Continuous Delivery Sounds Great, but Will It Work Here? - ACM Queue

23 bookmarks. First posted by wahoo5 28 days ago.

Westrum's research emphasizes the importance of creating a culture where new ideas are welcomed, people from across the organization collaborate in the pursuit of common goals, people are trained to bring bad news so it can be acted upon, and failures and accidents are treated as opportunities to learn how to improve rather than as witch-hunts.
Continuous delivery is about reducing the risk and transaction cost of taking changes from version control to production. Achieving this goal means implementing a series of patterns and practices that enable developers to create fast feedback loops and work in small batches. This, in turn, increases the quality of products, allows developers to react more rapidly to incidents and changing requirements and, in turn, build more stable and higher-quality products and services at lower costs.
programming  projectmanagement  organisationalchange  softwareengineering 
12 days ago by miaridge
Continuous delivery is a set of principles, patterns, and practices designed to make deployments—whether of a large-scale distributed system, a complex production environment, an embedded system, or a mobile app—predictable, routine affairs that can be performed on demand at any time. This article introduces continuous delivery, presents both common objections and actual obstacles to implementing it, and describes how to overcome them using real-life examples.
What is Continuous Delivery?

The object of continuous delivery is to be able to get changes of all types—including new features, configuration changes, bug fixes, and experiments—into production, or into the hands of users, safely and quickly in a sustainable way.

It is often assumed that deploying software more frequently means accepting lower levels of stability and reliability in systems. In fact, peer-reviewed research shows that this is not the case; high-performing teams consistently deliver services faster and more reliably than their low-performing competition. This is true even in highly regulated domains such as financial services and government.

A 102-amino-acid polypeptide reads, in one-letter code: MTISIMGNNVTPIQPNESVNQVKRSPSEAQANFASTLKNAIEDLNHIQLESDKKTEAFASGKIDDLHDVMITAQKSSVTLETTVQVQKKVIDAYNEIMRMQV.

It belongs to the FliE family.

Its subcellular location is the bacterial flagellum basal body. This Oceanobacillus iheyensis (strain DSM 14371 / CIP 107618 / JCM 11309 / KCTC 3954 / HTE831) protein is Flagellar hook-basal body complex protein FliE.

This capability provides a competitive advantage for organizations that are willing to invest the effort to pursue it. It allows teams to deliver new features as they are ready, test working prototypes with real customers, and build and evolve more stable, resilient systems. Implementing continuous delivery has also been shown to reduce the ongoing costs of evolving products and services, improve their quality, and reduce team burnout.

While continuous deployment, the practice of continuously releasing every good build of your software, is mainly limited to cloud- or datacenter-hosted services, continuous delivery—the set of practices described here that enables continuous deployment—can be applied in any domain.

A number of principles and practices form the continuous delivery canon (find out more at
programming  profdev  design  research 
12 days ago by Chirael
Continuous Delivery Sounds Great, but Will It Work Here? - ACM Queue
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13 days ago by stringsn88keys
Continuous Delivery Sounds Great, but Will It Work Here? It's not magic, it just requires continuous, daily improvement at all levels. via Pocket
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13 days ago by jeremyday
It's not magic, it just requires continuous, daily improvement at all levels.
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13 days ago by AnthonyBaker
Continuous delivery
14 days ago by pink
“By deploying applications to, agencies can take care of 269 of the 325 controls required by a moderate-impact system, significantly reducing the compliance burden and the time it takes to receive an ATO.”
digitaltransformation  cicd  pipelines 
16 days ago by cote
It's not magic, it just requires continuous, daily improvement at all levels.
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16 days ago by linkt
The January/February issue of acmqueue is out now Development PDF February 22, 2018 Volume 15, issue 6 Continuous Delivery Sounds Great, but Will It Work Here?…
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28 days ago by wahoo5